- Low-dose CT angiography: which contrast medium? Reply. [Comment, Letter]
- AJR Am J Roentgenol 2013 Oct; 201(4):W661.
- Low-dose CT angiography: which contrast medium? [Comment, Letter]
- AJR Am J Roentgenol 2013 Oct; 201(4):W660.
- Exophthalmos as a first manifestation of the systemic spread of small cell lung cancer. [Case Reports, Journal Article]
- Klin Oczna 2013; 115(2):135-40.
Small cell lung cancer is characterized by rapid growth and early metastases. The most frequent locations of the secondary lesions include adrenal glands, brain, liver, and skeleton. On initial diagnosis, up to 70% of patients with small cell lung cancer have metastases. Metastases to the eye or orbit developed approximately 0.7-12% of patients with lung cancer. Clinical signs and symptoms of orbital metastases may include exophthalmos, diplopia, pain, limited ocular motility, blurred vision, swollen eyelid, conjunctival hyperemia and edema, increased ocular pressure and papilledema. Here, we report a rare case of exophthalmos as the first manifestation of a metastatic tumor of orbit due to small cell lung cancer.
- [Alterations in tears aqueous layer during cytostatics treatment]. [Comparative Study, English Abstract, Journal Article]
- Klin Oczna 2013; 115(2):115-20.
The aim of the study was to evaluate tears secretion, pH and lysozyme activity in tears aqueous layer during chemotherapy in lung, breast and bowel cancer.36 patients were enrolled to the study. Depending on the type of cancer and type of chemotherapy patients were divided into three groups. Group I (12 patients) diagnosed with non-small-cell lung cancer treated with PE schema (cisplatin, etoposide), Group II (12 patients) with breast cancer treated with FAC schema (fluorouracil, doxorubicin, cyclophosphamide), Group III (12 patients) with bowel cancer treated with FU/LV schema (fluorouracil, leucovorin). In all the patients: Schirmer's I test, pH measurements and lysozyme test were performed. Patients were examined before chemotherapy, after 2nd, 4th, 6th cycle.In group I and II lowering of tears secretion (p < 0.001) was revealed. In group III there was higher tears secretion (p < 0.001). PH was lowered after 2nd chemotherapy course in group I and II. In further treatment pH value were in the same lower level as after the second course. In group III there was higher pH--more alkaline (p < 0.001) after 2nd cycle of treatment and it was on the same level to the end of the examination process. Lowering of lysozyme activity in the tears film in all groups (p < 0.001) was established. The higher alterations of the lysozyme activity were observed in group treated with FAC schema.Cytostatic treatment has major influence on tears aqueous layer causing alterations of tears secretions. PH alterations depending on type of chemotherapy was observed. Lowering of lysozyme activity in tears was observed. All the deteriorations aggravate with duration of chemotherapy. Alterations of tears film parameters during chemotherapy may influence upon eye surface homeostasis and infectious complication. tears aqueous layer, Schirmer's test, lysozyme activity, tears pH.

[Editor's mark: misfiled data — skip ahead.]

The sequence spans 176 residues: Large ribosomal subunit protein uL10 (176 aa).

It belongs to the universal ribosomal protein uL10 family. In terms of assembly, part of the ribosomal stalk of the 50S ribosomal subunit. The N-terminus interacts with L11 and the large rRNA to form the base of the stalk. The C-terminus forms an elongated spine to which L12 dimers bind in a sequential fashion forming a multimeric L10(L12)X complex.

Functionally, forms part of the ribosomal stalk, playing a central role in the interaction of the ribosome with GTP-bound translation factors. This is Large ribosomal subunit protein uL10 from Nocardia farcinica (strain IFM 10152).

- [Imaging diagnosis. Q & A: A raised lesion at the entry to the right lobar bronchus]. [Case Reports, Journal Article]
- Kyobu Geka 2013 Jan; 66(1):68-71.